Relationships are important to me. And I enjoy connecting with new people. My desire is to know and minister to my neighbors and others that I come in contact with. A primary motivation for anyone going into full time ministry should be a burden and love for people. But working with people is going to be painful at times. I can’t tell you how many pastors I’ve talked to who are afraid to open up. They have a wall up because they are afraid, certain that if they let someone in, they will get hurt — again.
Honesty is important in any relationship. It is a requirement for authenticity. But sometimes the church reminds me of the the court room scene in the movie “A Few Good Men” with Tom Cruise and Jack Nicholson. Do you remember that? Jack is being interrogated by Tom Cruise and then screams “You can’t handle the truth.” Have you known people like that? You begin to ask questions or share observations and they freak out. And then maybe turn on you. All of a sudden they don’t want a relationship with you and blow you off. They don’t return calls or emails. Maybe they leave the church.
Pastor Steven Furtick of Elevation church posted a great blog in 2008 titled “People Will Turn On You.” But if we don’t let people in we will never become all that God wants us to be. Nor will be be effective in ministry. Even if one is not in ministry, a life without rich relationships is a pitiful and lonely existance. Going deep with individuals is a requirement for real fellowship. Our responsibility is to work through the pain of relationships, discover what we can learn from the experience, get up, brush ourselves off and continue the race.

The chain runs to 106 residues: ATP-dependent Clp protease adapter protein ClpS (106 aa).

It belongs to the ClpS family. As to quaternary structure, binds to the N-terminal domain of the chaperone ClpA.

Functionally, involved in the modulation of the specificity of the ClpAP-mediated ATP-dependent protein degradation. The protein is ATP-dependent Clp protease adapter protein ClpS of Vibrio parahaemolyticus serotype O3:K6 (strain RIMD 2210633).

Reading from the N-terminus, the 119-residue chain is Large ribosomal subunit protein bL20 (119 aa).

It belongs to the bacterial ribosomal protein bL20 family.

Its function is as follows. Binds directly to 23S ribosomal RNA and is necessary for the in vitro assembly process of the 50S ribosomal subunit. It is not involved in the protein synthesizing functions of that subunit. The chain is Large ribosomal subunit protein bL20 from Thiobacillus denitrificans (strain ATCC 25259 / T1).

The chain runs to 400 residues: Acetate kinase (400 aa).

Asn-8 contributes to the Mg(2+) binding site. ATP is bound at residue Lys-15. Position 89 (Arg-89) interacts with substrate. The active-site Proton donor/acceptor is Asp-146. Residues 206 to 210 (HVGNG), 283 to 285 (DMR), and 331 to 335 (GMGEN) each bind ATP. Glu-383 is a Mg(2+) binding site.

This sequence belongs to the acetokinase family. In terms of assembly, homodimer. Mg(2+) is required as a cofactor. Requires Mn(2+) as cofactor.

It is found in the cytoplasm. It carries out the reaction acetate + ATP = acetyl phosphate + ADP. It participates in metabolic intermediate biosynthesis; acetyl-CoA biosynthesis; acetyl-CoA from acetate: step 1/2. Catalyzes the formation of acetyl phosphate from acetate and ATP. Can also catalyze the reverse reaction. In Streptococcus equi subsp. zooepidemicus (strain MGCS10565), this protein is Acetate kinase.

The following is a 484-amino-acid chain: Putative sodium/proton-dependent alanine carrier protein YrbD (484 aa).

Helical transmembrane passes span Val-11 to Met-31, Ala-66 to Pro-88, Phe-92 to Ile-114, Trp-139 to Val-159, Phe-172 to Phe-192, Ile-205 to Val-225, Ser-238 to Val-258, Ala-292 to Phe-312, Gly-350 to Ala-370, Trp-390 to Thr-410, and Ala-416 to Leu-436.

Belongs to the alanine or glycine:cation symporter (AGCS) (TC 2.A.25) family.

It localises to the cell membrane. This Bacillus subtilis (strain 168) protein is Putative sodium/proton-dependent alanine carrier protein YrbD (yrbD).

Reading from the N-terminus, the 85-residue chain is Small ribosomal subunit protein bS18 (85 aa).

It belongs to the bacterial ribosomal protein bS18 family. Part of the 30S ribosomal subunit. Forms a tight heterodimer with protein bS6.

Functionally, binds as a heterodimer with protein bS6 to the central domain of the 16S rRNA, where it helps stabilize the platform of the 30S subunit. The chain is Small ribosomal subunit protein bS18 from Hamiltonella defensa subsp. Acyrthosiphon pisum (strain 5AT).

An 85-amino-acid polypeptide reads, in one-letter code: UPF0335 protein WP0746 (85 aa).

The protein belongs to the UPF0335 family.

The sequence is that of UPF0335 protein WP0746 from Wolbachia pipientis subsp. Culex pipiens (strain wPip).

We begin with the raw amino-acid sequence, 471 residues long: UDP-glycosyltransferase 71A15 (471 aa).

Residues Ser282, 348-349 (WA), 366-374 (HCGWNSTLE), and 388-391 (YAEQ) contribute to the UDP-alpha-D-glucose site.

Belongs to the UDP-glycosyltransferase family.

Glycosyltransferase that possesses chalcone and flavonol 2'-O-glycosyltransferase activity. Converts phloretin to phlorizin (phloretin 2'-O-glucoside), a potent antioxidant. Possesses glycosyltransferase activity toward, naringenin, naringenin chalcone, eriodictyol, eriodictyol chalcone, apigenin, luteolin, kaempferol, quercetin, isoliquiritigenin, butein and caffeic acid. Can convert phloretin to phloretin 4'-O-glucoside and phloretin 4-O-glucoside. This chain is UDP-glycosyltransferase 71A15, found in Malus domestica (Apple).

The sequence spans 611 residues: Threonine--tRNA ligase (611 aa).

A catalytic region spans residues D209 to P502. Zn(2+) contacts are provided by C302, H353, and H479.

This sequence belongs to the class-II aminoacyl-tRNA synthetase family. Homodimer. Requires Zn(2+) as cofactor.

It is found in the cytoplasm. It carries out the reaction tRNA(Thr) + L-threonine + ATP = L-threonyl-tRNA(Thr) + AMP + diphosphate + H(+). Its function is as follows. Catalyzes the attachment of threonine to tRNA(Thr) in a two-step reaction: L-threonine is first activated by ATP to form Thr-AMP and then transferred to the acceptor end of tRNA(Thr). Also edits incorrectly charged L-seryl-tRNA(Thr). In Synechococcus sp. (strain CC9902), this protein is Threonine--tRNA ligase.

The following is an excerpt from Pastor Craig Groeschel in his book “It” on ministry in the church: “It’s not surprising that many twenty-first century people are afraid. With as much relational pain as they endure, especially those who have served in ministry and leadership roles, it’s no wonder they’re gun shy. Amy and I talk often about our ministry scars. We’ve lost some of our closest friends to misunderstandings and false accusations. Doing what we believed was the right thing, we’ve had to fire people we cared about. Some still hate us to this day. Good friends have left the church bitter at us, or God, or both. People we opened up to betrayed confidences, dragging us through awkward seasons of pain and fear. For a while, we didn’t ever want to trust again.”
Regardless of past pain and current fear, God want’s you to share your life with others. Beware of the temptation to protect yourself by becoming emotionally isolated and independent. Watch carefully against the attitude of tolerating one another. (see previous post titled “Do You Love People or Just Think You Do?” ) To be independent is to be distinctly non-Christian. God designed us to be inter-dependent. To experience the rich and abundant life that God desires for us we must live in authentic community with God’s people.
Are you afraid to trust people because of past hurt? Has a betrayal motivated you to set up relational walls? Do you feel that something is missing in your life?
Here is a verse that has helped me through every time someone has turned on me: No weapon formed against you shall prosper, and every tongue which rises against you in judgement shall be condemned. This is the heritage of the servants of the Lord, and their righteousness is from me says the Lord. Isaiah 54:17